Many of us have stories about being forced to attend various extracurricular activities as children by our well-meaning parents. Personally, I have a lot of those stories. I realize it’s because my mom and dad wanted to give my siblings and me the broadest education possible — and I realize how that makes them phenomenal parents now — but as a kid, most of it just felt like torture. Music lessons were required in my family, and we were all encouraged to participate in as much community theater as possible. But of all the many after-school activities we were signed up for, none of them felt more like torture to me than dance class.
My lessons started when I was four, and they didn't stop for me until I was thirteen. My sister loved her dance lessons and had a natural talent for it. I, on the other hand, hated dance with the fire of a thousand suns. Plus, I was super self-conscious as a kid and nothing says “look at me, look at me!” quite like dressing up in a satin cat suit and pas de bourree-ing to Frank Loesser’s “Pet Me Poppa” for an auditorium of your friends and family.
Every Tuesday afternoon I’d sit on our front porch, slip on my ballet shoes, and beg my mother to let me quit. Of course, she didn't, and I now understand why: My parents had to seize any possible opportunities to expose us to whatever remnants of culture they could find in our tiny, Southern-Missouri town. Plus, since we were homeschooled, they wanted to give us as many chances to socialize with other kids as possible — and dance lessons were a great way to do that.
It’s been over ten years since my dance lessons ended, and I still find aspects of the fine art seeping into my everyday adult life. If you were ever begrudgingly a ballerina too, you know what I'm talking about. Here are seven weird things only former dancers will relate to.
1. You Frequently Catch Yourself Standing In One Of The Five Classical Positions
It doesn’t matter if I’m at work, buying groceries, or waiting in line at the movies. If I’m forced to stand still for very long at all, I will inevitably catch myself standing in first or third position (I’m not flexible enough for fifth anymore, and second and fourth look weird outside of a dance studio). I don’t even realize I’m doing it until I’ve been doing it for several minutes, and then when I do realize it, I can’t stop myself. There’s something weirdly comforting about the whole thing, and it makes standing in one spot for any length of time more interesting.
2. You Walk on Your Tip-Toes More Than Normal People Do
Again, I don’t even realize I’m doing it most of the time — and then when I do realize it, I don’t want to stop. Maybe it’s all those years of plie-ing and sashaying coming back to me, or maybe it’s just because it’s a weirdly fun way to walk around. I don’t know. But I do it all the time and it usually feels more natural to me than walking around flat-footed.
3. You're Still Kind of Obsessed With Posture
I can’t tell you how many times a day I mentally tell myself shoulders back, chin up, back straight! And I’m not complaining: Good posture is so important, especially for someone who spends hours at her computer every day. But it does seem crazy to me how this residual dance instruction just refuses to go away. It’s like the voice of every ballet instructor I've ever had lives in my subconscious just waiting for me to round my shoulders.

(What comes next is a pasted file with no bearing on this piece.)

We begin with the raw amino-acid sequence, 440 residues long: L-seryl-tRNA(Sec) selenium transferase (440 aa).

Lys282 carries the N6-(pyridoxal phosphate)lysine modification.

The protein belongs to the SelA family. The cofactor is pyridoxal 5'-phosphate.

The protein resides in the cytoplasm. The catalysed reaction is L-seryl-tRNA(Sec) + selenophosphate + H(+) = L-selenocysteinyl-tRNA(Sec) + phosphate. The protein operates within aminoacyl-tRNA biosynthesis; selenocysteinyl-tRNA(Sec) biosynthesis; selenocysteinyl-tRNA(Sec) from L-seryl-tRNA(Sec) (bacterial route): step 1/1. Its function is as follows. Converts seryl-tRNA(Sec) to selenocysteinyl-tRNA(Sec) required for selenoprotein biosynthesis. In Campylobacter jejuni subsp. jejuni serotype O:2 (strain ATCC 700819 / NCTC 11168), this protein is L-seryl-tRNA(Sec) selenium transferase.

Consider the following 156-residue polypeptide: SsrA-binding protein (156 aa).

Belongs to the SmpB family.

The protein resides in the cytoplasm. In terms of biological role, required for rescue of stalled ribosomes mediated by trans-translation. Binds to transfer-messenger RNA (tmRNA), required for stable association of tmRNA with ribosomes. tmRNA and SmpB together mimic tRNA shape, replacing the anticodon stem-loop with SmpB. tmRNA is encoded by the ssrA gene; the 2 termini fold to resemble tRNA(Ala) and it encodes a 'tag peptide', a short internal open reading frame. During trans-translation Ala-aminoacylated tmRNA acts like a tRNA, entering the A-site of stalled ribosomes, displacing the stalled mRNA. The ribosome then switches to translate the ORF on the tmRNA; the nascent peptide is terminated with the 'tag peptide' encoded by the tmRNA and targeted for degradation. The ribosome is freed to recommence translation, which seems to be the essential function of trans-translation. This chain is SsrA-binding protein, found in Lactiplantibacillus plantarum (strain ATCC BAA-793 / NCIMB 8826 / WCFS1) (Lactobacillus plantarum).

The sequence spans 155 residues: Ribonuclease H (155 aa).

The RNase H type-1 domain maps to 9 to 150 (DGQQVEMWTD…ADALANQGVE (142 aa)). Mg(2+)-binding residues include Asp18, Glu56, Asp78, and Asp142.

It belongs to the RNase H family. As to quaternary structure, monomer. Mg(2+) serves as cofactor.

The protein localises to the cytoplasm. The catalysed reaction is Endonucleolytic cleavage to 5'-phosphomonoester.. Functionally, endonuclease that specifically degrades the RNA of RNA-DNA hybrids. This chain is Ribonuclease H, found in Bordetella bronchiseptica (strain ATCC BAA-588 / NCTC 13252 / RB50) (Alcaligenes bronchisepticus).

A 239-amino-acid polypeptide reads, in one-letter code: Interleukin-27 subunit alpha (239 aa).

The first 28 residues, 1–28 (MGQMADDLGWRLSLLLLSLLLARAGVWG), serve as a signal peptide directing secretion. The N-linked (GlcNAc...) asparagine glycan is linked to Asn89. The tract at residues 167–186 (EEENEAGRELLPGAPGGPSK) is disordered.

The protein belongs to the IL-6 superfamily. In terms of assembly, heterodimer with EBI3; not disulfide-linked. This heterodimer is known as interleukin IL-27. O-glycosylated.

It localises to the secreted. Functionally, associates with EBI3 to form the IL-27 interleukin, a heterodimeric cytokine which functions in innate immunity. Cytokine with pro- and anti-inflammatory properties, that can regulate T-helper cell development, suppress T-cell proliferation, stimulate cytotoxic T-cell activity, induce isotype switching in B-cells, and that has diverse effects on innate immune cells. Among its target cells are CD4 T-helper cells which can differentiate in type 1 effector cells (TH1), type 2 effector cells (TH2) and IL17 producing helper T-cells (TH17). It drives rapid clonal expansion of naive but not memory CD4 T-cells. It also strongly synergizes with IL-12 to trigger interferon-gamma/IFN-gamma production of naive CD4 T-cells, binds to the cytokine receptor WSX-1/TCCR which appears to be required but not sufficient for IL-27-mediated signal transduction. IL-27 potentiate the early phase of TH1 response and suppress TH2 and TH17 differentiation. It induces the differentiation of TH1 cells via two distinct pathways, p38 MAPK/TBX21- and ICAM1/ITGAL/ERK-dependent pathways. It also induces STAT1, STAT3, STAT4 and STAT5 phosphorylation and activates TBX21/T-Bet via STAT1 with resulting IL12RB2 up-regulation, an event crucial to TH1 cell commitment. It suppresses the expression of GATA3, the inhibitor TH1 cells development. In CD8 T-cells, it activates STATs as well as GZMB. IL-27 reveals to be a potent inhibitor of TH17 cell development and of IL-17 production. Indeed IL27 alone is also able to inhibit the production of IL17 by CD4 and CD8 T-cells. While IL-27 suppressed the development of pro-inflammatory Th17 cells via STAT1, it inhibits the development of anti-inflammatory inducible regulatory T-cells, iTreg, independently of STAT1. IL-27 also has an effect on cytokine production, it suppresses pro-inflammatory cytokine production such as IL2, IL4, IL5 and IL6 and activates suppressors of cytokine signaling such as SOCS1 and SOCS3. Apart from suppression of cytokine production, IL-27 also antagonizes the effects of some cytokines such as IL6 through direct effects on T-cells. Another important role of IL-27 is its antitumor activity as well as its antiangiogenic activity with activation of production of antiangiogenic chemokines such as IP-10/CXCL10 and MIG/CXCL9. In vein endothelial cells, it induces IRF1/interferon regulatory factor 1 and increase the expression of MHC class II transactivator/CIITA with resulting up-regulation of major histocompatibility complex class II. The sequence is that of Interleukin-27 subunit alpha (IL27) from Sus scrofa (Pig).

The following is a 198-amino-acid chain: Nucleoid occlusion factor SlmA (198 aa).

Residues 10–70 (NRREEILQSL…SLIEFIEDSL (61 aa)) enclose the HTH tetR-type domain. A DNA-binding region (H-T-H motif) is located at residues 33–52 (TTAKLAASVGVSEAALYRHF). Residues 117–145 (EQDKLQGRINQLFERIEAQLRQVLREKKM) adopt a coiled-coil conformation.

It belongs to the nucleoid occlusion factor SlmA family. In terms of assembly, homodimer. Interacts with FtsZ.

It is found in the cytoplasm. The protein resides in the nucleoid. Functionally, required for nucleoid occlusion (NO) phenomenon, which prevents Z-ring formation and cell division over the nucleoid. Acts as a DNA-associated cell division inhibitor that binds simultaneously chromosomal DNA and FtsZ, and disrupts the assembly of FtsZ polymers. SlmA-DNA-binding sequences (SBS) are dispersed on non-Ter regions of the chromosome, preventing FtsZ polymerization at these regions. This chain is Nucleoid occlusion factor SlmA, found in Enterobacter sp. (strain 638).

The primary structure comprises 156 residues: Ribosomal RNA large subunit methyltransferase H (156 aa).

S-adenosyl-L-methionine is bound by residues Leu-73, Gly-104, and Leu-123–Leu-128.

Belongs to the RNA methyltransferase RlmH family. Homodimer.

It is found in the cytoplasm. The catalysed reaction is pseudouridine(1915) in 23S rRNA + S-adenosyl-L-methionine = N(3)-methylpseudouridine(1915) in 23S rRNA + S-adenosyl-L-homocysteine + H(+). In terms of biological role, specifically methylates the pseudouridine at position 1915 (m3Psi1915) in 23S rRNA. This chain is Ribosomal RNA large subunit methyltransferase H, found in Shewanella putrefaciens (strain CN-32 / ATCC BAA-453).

4. There Are Tons Of Embarrassing Photos Of You In Hilarious Costumes
You know that satin catsuit I mentioned? Yeah, that’s just the tip of the iceberg. Every one of my recitals was filled with multiple and mandatory, sequin-covered, Lycra miseries. Also, if I never see another feather boa in my entire life it will be too soon.
5. You Still Feel Guilty When You Don't Stretch Every Day
Even when I know I have to be up for work in less than six hours, I can't let myself go to bed until I've spent a minimum of fifteen minutes stretching. On the rare occasion that I do skip my daily stretches, the guilt and stiffness isn't worth those fifteen extra minutes of sleep. But, as far as annoying habits go, this is a pretty good one to have. It's an excellent way to de-stress, and I'm happy to say I've never not been able to touch my toes.
6. Most Dance Movies Are Ruined For You
I hate to be that girl, but dance-movies just aren't as enjoyable for former dancers. I'm not saying I don't enjoy dance movies at all. I loved Step Up when it came out — I mean, all those beautiful people moving around to such sick beats is pretty amazing — but no one just magically learns years worth of dance technique in a matter of weeks. I don't care how talented they are. And as much as I respect break dancing and break dancers, I can never keep the former ballerina in me from cringing over the purposeful bad form of that particular dance style. Sorry, guys. It's the training.
7. Even If You Hated It As A Kid, Sometimes You Kind Of Miss It
For all my complaints about the horrors of dance lessons, there are times when I think back on all the hours I spent in dance studios with fondness. I did make friends, and I did learn a lot from the whole thing. Dance taught me so much about taking care of my body; it taught me hand-eye coordination, and it taught me perseverance too.
And even though I loathed being on stage when I was little, all those recitals forced me to come out of my shell a bit. I shudder to think how insecure I would have stayed if my parents hadn't encouraged me to perform in public, and if it weren't for dance lessons, I probably never would have.